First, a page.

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  Dispatches is a fortnightly e-mail bulletin of the JRS International Office. It features refugee news briefings, press releases, featured articles and project updates from our people in the field.

  Turkey: refugees from Afghanistan face winter crisis

An Iraqi refugee receives advice from JRS teams in Turkey (Agata Kawika/JRS)

Less than six months ago, approximately 7,000 Afghans were registered as refugees in Turkey with the UN refugee agency (UNHCR). In less than six months, this number has more than doubled.  

Ankara, 19 November 2012 – Refugees from Afghanistan are facing a harsh winter in Turkey this year. According to information provided to JRS, more than 8,900 Afghans have arrived in the country since 31 May, mainly arriving in through Iran. It is believed that most are fleeing the deteriorating security situation in Afghanistan, but some may have been residing in Iran for some time.

Less than six months ago, approximately 7,000 Afghans were registered as refugees in Turkey with the UN refugee agency (UNHCR). In less than six months, this number has more than doubled. The fact that they arrive with little or no resources puts them in extremely vulnerable circumstances.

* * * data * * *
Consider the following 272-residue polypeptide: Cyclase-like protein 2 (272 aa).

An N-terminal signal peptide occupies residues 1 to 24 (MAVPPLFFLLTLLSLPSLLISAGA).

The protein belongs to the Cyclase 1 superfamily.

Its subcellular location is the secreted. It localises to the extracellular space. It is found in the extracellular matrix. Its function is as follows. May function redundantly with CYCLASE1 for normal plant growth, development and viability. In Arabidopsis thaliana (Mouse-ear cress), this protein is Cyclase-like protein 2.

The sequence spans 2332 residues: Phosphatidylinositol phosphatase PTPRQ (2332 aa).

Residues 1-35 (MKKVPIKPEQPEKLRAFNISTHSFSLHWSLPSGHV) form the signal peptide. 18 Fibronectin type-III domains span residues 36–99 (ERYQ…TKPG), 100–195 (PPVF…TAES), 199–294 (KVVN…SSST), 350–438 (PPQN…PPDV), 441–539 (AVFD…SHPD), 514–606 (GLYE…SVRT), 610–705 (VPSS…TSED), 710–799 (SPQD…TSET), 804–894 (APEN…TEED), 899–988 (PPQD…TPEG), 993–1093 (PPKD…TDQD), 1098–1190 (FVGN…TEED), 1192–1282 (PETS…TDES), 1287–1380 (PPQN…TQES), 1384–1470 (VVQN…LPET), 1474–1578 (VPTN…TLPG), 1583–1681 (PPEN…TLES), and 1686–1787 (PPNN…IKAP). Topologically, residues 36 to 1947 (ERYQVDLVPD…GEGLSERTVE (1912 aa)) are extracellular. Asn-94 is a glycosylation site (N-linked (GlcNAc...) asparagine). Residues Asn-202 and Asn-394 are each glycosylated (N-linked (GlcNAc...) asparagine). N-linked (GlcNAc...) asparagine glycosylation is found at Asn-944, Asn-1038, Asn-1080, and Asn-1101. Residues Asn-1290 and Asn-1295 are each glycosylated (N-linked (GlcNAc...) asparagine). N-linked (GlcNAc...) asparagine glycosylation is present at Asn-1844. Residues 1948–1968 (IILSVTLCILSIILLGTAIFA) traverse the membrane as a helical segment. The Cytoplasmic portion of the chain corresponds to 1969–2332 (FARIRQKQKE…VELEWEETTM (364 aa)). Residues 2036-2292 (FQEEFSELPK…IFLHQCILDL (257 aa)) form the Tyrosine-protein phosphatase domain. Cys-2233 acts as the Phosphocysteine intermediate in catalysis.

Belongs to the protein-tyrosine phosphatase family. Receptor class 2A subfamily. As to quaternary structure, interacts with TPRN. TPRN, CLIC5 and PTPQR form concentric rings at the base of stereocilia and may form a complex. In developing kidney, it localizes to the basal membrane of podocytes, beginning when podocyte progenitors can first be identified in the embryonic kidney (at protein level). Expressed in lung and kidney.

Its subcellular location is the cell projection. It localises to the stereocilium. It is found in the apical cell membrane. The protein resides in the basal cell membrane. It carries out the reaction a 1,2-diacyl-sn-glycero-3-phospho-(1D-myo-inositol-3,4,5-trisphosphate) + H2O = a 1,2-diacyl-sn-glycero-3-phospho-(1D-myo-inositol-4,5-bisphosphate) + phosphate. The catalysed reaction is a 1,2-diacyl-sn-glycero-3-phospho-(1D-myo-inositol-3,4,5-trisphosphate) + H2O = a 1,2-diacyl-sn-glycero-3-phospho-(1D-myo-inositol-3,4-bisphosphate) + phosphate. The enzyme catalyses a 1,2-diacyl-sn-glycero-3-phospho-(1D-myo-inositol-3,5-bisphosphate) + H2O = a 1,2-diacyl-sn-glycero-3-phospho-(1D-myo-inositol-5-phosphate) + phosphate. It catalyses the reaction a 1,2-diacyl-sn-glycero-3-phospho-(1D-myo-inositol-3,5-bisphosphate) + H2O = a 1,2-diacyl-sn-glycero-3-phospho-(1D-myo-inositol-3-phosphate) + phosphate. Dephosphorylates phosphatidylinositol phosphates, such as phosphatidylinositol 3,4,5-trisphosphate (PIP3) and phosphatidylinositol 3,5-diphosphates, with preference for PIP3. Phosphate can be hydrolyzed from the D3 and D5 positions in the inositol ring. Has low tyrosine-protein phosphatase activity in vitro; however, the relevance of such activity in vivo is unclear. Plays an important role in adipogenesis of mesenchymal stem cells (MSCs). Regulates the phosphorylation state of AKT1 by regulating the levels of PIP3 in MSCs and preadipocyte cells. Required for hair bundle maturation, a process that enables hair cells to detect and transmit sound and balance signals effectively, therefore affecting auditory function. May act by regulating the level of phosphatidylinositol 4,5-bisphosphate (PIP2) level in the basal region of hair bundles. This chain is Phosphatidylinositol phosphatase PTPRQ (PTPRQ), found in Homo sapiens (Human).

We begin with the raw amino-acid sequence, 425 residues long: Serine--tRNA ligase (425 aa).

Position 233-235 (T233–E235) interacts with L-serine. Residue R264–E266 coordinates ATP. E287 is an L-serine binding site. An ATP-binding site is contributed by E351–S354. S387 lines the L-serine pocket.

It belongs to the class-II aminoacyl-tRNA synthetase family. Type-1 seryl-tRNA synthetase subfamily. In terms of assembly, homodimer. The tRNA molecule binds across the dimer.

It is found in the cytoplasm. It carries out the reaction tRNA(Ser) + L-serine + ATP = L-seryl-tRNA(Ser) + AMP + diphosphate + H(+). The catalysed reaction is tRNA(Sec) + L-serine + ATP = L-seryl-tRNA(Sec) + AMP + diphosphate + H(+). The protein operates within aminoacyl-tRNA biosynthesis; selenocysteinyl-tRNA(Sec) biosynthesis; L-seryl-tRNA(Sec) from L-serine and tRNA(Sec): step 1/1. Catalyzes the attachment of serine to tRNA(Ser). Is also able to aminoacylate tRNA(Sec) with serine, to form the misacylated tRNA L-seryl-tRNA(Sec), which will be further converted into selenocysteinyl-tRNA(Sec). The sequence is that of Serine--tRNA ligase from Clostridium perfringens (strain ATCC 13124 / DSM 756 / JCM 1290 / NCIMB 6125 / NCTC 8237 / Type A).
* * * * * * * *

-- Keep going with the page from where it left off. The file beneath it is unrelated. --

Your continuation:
"During the summer, some lived in tents, but have since been relocated to a number of different cities throughout the country. Upon relocation, they are expected to support themselves in: finding a place to live, paying their rent, and meeting all other expenses. Refugees are scattered among 51 cities throughout Turkey and must register with police at least once a week. Going to another city requires official permission", said a JRS staff member in Turkey.

There are currently 700 refugees residing in the central Turkish city of Kirikkale, 600 of whom arrived in the past two months. Other major places of relocation include Tokat (1,800 refugees), Malatya (1,200 refugees), and Sivas(800 refugees). JRS estimates 98 percent of these refugees will choose to stay in Turkey rather than attempt a difficult or dangerous journey to another European country.

"These are the people who have nothing, no resources to pay for rent. They lack everything. Some families live practically on the ground, with winter quickly approaching", the JRS staff continued.